HomeLatest ThreadsGreatest ThreadsForums & GroupsMy SubscriptionsMy Posts
DU Home » Latest Threads » Forums & Groups » Topics » Justice & Public Safety » Gun Control & RKBA (Group) » Wisconsin residents need ...
Introducing Discussionist: A new forum by the creators of DU

Thu Nov 8, 2012, 10:32 AM

Wisconsin residents need stricter gun laws

It’s no secret Wisconsin has had a bad year with gun violence. In August there was the shooting in Oak Creek at a Sikh temple, leaving seven dead including the gunman, according to the Washington Post. More recently, there was a shooting in Brookfield at the Azana Salon and Spa, which left three women dead — including the gunman’s wife — and four more injured before the shooter turned his gun on himself.

According to the Associated Press, this latest attack has been the momentum behind two lawmakers’ push for more restrictions on gun laws when it comes to domestic violence.

Wisconsin Sen. Lena Taylor said, “The shooting highlights the need for better law enforcement that require restraining order recipients to surrender their weapons.”

Currently, according to a Legislative Reference Bureau analysis, the law mandates perpetrators of domestic abuse, child abuse and harassment are not able to possess any firearms. People who have caused some type of harm to others are also not allowed to have firearms.

http://www.fourthestatenewspaper.com/opinion/2012/11/07/wisconsin-residents-need-stricter-gun-laws/

15 replies, 1891 views

Reply to this thread

Back to top Alert abuse

Always highlight: 10 newest replies | Replies posted after I mark a forum
Replies to this discussion thread
Arrow 15 replies Author Time Post
Reply Wisconsin residents need stricter gun laws (Original post)
SecularMotion Nov 2012 OP
Atypical Liberal Nov 2012 #1
Eleanors38 Nov 2012 #4
Clames Nov 2012 #2
rl6214 Nov 2012 #14
glacierbay Nov 2012 #3
rrneck Nov 2012 #6
glacierbay Nov 2012 #8
rrneck Nov 2012 #9
oneshooter Nov 2012 #12
glacierbay Nov 2012 #15
PavePusher Nov 2012 #5
ileus Nov 2012 #7
GreenStormCloud Nov 2012 #10
clffrdjk Nov 2012 #11
rl6214 Nov 2012 #13

Response to SecularMotion (Original post)

Thu Nov 8, 2012, 10:45 AM

1. I don't have much of a problem with this, but it probably won't do any good.

 

"Wisconsin Sen. Lena Taylor said, “The shooting highlights the need for better law enforcement that require restraining order recipients to surrender their weapons.”

Currently, according to a Legislative Reference Bureau analysis, the law mandates perpetrators of domestic abuse, child abuse and harassment are not able to possess any firearms. People who have caused some type of harm to others are also not allowed to have firearms."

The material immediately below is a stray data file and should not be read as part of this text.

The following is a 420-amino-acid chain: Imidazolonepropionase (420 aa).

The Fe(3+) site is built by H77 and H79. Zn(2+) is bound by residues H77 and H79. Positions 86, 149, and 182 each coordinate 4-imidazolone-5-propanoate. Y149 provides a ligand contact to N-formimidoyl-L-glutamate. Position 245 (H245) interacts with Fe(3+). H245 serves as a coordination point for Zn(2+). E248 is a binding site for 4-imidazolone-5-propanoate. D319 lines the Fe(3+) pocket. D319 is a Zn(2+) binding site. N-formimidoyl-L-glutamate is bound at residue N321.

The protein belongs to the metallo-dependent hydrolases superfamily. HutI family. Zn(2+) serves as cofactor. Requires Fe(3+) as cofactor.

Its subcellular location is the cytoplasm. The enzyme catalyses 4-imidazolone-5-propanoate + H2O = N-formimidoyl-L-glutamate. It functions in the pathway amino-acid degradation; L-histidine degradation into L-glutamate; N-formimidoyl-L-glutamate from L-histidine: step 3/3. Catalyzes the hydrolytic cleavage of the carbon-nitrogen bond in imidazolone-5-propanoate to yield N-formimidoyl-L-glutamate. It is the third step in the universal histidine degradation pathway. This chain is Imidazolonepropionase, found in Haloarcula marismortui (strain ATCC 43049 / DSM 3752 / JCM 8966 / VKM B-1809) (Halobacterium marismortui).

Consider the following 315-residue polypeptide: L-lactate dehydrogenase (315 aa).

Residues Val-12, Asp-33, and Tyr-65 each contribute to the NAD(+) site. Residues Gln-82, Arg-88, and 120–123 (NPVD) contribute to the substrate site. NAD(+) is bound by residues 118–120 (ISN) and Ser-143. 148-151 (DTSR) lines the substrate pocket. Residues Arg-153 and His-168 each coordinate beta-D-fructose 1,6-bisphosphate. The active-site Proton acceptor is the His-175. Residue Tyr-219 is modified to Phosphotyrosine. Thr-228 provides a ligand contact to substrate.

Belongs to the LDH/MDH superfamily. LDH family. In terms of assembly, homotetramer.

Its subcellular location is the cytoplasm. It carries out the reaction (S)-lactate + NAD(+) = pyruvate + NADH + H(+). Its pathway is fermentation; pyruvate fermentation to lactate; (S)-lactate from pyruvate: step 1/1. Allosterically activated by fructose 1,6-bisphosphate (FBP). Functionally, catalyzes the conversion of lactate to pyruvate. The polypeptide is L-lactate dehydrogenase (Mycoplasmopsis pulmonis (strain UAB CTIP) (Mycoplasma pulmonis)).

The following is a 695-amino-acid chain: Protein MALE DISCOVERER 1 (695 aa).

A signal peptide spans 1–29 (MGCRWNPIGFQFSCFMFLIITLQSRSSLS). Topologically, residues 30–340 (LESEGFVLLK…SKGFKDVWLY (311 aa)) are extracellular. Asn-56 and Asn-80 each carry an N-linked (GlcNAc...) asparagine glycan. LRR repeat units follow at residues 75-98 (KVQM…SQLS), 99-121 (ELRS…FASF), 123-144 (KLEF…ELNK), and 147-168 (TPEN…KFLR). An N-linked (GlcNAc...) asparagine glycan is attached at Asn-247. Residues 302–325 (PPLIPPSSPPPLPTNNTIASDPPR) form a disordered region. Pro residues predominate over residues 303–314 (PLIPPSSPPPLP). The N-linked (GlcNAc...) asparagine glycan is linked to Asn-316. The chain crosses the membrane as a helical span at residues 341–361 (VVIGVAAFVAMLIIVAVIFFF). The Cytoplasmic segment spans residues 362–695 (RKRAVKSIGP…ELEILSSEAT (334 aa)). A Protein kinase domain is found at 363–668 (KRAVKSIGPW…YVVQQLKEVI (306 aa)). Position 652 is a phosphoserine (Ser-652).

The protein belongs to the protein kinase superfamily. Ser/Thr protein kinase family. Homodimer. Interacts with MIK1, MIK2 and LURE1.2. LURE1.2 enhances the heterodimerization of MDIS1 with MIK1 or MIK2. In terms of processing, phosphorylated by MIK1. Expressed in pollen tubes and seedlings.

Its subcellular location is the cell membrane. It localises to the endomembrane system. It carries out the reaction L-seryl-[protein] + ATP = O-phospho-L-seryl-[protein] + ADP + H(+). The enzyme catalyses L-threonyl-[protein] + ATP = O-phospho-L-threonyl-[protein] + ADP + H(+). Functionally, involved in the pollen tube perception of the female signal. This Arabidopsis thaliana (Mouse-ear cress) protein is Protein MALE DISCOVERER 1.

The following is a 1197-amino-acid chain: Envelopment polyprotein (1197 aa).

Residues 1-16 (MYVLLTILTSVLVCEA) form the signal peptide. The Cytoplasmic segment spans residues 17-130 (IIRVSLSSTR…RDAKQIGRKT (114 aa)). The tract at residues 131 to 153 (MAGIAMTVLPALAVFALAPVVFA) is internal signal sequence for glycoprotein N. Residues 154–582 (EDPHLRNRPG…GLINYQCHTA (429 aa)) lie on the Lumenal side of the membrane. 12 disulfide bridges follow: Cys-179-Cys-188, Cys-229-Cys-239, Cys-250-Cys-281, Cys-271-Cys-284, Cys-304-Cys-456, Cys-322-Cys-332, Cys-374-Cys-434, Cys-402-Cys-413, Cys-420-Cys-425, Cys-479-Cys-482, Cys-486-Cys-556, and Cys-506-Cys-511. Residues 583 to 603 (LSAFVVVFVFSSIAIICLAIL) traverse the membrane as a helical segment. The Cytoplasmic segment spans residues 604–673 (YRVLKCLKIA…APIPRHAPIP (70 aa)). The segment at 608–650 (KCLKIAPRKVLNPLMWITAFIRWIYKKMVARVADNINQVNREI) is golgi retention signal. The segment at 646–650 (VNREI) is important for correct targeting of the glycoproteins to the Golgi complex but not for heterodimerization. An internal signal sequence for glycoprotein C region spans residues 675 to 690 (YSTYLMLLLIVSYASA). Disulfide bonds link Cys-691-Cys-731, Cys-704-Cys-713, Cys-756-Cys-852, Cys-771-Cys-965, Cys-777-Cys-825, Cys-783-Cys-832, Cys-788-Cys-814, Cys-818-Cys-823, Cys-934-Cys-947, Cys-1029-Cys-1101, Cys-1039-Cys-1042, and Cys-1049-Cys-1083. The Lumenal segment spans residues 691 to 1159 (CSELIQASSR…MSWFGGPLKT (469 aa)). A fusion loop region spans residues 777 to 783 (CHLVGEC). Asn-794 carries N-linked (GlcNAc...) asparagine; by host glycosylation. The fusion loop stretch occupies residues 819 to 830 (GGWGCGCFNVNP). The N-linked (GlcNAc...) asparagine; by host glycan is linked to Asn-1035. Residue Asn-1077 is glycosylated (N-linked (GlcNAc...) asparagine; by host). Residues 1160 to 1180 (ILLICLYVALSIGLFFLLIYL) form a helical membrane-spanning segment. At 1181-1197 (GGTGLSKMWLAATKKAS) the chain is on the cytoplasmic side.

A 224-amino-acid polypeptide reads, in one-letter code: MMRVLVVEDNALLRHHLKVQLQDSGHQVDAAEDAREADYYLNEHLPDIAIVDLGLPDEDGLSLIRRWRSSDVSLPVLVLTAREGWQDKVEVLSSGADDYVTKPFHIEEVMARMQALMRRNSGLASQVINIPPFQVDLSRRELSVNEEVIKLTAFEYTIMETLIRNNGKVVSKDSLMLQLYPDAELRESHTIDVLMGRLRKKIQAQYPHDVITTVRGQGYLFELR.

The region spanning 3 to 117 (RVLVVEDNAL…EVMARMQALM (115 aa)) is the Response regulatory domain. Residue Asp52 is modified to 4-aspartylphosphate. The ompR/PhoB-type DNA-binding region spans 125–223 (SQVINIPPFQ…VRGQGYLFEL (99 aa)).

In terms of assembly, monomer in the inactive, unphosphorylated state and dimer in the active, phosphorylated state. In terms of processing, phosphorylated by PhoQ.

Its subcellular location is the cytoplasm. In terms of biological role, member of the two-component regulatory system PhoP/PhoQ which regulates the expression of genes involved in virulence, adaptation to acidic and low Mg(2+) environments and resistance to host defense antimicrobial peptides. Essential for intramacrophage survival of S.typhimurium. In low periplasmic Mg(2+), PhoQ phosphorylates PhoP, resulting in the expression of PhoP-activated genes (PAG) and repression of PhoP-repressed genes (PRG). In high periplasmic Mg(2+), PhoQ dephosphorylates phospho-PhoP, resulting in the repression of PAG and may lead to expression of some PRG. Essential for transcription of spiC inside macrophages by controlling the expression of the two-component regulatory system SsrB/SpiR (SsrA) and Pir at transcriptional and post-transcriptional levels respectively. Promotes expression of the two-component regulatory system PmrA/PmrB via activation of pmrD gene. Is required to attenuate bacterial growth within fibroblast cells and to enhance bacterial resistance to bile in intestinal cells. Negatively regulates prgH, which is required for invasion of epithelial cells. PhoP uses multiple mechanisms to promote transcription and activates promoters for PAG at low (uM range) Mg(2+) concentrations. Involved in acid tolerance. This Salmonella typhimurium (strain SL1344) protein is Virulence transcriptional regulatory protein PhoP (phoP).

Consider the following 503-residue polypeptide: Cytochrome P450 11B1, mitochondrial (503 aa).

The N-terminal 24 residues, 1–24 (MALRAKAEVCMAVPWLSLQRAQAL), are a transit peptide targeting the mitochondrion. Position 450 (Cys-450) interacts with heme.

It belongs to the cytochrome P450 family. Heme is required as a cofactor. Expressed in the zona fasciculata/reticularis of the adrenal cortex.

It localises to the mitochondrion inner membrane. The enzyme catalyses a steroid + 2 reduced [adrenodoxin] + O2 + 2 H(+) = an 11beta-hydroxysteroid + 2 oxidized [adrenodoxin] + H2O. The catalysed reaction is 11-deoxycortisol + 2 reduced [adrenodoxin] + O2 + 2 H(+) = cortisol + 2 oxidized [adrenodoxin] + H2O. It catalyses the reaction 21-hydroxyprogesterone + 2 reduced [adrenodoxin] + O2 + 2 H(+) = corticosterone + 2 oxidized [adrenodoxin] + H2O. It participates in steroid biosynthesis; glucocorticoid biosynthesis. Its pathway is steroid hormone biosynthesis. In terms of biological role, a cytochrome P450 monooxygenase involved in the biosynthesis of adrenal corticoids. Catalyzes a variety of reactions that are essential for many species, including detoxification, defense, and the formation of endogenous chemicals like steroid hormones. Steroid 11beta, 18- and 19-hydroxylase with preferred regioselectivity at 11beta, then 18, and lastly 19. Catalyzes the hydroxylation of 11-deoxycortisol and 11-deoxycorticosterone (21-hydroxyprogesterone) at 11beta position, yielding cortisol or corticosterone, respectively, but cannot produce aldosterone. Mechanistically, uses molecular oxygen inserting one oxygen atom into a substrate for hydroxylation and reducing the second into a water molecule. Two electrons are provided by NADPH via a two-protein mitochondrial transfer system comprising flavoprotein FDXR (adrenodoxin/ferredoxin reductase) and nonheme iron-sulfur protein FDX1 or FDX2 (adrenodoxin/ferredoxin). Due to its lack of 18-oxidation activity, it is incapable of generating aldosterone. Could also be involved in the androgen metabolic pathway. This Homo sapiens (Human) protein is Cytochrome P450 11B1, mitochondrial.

In principle, I don't have much of a problem with people who have restraining orders issued against them having to give up their guns.

There is one issue I foresee, however - revenge restraining orders being filed by a partner who wants to force the other partner to have to divest themselves of their firearm property.

But I don't see how it can work anyway:

"However, the new law may not have helped even if it were in place before the shooting at the Brookfield spa, where Radcliffe Haughton opened fire at the spa where his wife worked Oct. 21. They were going through a divorce, and three days prior to the shooting, she had issued a restraining order against him.

According to the Associated Press, he was asked to surrender any weapons he may have had before the shooting, although it is unclear whether he turned any in or not."


As long as we have anonymous firearm ownership, and we must, then the government will never know how many firearms a person owns to confiscate them, which, of course, is the whole idea behind anonymous firearm ownership. So they will have no way of knowing how many firearms, if any, to confiscate from someone under a restraining order.

I have heard many firearm owners over the years advocating keeping a junk gun that can be turned in in case of government confiscation efforts, so that you can be seen as complying.

Of course, the article has some other obvious bias problems:

"The day prior to the shooting, Haughton went out and purchased a .40 caliber semi-automatic handgun from a private dealer, according to police in Brown Deer, a suburb of Milwaukee where Haughton lived.

The seller did nothing illegal — individuals aren’t required to conduct background checks or enforce a 48-hour waiting period as licensed gun dealers are under state law."